The Western Desert Campaign (Desert War), took place in the deserts of Egypt and Libya and was the main theatre in the North African Campaign during the Second World War. The campaign began in September 1940 with the Italian invasion of Egypt; Operation Compass, a British five-day raid in December 1940, led to the destruction of the Italian 10th Army. Benito Mussolini sought help from Adolf Hitler, who responded with a small German force sent to Tripoli under Directive 22 (11 January). The German Afrika Korps (Generalleutnant Erwin Rommel) was under nominal Italian command but Italian dependency on Nazi Germany made it the dominant partner.
In the spring of 1941, Axis forces under Rommel pushed the British back to Egypt except for the port of Tobruk, where the Siege of Tobruk took place until it was relieved during Operation Crusader. The Axis forces were forced to retire to where they had started by the end of the year. In 1942 Axis forces drove the British back again and captured Tobruk after the Battle of Gazala but failed to gain a decisive victory. On the final Axis push to Egypt, the British retreated to El Alamein, where at the Second Battle of El Alamein the Eighth Army defeated the Axis forces. They were driven out of Libya to Tunisia, where they were defeated in the Tunisian Campaign.
For Hitler the Eastern Front against the Soviet Union dwarfed the desert war, which was a holding action of secondary importance. The Axis never had sufficient resources or the means to deliver them, to defeat the British. The British missed several opportunities to finish the campaign when they diverted resources to Greece and the Levant in 1941 and the Far East in 1942.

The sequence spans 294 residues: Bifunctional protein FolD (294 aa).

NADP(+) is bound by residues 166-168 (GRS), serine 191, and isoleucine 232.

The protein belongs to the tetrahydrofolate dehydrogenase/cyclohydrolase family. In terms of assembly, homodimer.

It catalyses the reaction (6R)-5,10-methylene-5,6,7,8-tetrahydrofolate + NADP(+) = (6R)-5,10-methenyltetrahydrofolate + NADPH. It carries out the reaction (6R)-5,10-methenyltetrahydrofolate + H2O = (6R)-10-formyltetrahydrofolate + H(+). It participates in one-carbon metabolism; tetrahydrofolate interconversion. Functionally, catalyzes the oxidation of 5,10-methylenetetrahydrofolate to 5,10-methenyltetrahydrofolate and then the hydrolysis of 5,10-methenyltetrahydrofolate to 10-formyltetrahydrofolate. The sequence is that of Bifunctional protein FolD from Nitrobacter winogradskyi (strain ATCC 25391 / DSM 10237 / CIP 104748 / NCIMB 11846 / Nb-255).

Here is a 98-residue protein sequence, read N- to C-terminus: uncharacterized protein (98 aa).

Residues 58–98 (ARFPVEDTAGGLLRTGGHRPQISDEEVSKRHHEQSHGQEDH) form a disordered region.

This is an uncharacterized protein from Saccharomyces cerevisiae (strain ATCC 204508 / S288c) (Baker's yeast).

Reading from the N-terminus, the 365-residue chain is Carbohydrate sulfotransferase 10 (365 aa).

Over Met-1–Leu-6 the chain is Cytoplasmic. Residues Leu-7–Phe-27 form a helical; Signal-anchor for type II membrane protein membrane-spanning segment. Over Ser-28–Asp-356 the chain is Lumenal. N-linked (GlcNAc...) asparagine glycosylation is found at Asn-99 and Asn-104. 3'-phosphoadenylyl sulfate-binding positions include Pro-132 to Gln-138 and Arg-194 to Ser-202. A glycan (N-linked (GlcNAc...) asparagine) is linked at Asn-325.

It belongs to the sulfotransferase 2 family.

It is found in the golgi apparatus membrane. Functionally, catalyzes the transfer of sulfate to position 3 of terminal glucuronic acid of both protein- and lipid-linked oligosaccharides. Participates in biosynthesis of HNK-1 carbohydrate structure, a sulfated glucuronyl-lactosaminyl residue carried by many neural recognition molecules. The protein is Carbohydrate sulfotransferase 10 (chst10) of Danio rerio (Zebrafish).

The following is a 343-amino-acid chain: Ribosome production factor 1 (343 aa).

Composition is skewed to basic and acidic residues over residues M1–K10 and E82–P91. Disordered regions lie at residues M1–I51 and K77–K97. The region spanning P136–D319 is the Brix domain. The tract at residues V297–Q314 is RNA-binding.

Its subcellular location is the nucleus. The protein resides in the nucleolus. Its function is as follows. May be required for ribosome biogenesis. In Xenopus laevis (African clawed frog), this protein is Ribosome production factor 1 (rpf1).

Cyrenaica (Libya) had been an Italian colony since the Italo-Turkish War (1911–1912). With Tunisia, a part of French North Africa to the west and Egypt to the east, the Italians prepared to defend both frontiers through a North Africa Supreme Headquarters, under the command of the Governor-General of Italian Libya, Marshal of the Air Force, Italo Balbo. Supreme Headquarters had the 5th Army (General Italo Gariboldi) and the 10th Army (General Mario Berti) which in mid-1940 had nine metropolitan divisions of about 13,000 men each, three Blackshirt and two Libyan divisions with 8,000 men each. Italian army divisions had been reorganised in the late 1930s, from three regiments each to two and reservists were recalled in 1939, along with the usual call-up of conscripts.
Morale was considered to be high and the army had recent experience of military operations. The Italian navy had prospered under the Fascist regime, which had paid for fast, well-built and well-armed ships and a large submarine fleet but the navy lacked experience and training. The air force had been ready for war in 1936 but had stagnated by 1939 and was not considered by the British to be capable of maintaining a high rate of operations. The 5th Army with eight divisions was based in Tripolitania, the western half of Libya opposite Tunisia and the 10th Army with six infantry divisions, held Cyrenaica in the east. When war was declared, the 10th Army deployed the 1st Libyan Division Sibelle on the frontier from Giarabub to Sidi Omar and XXI Corps from Sidi Omar to the coast, Bardia and Tobruk. The XXII Corps moved south-west of Tobruk, to act as a counter-attack force.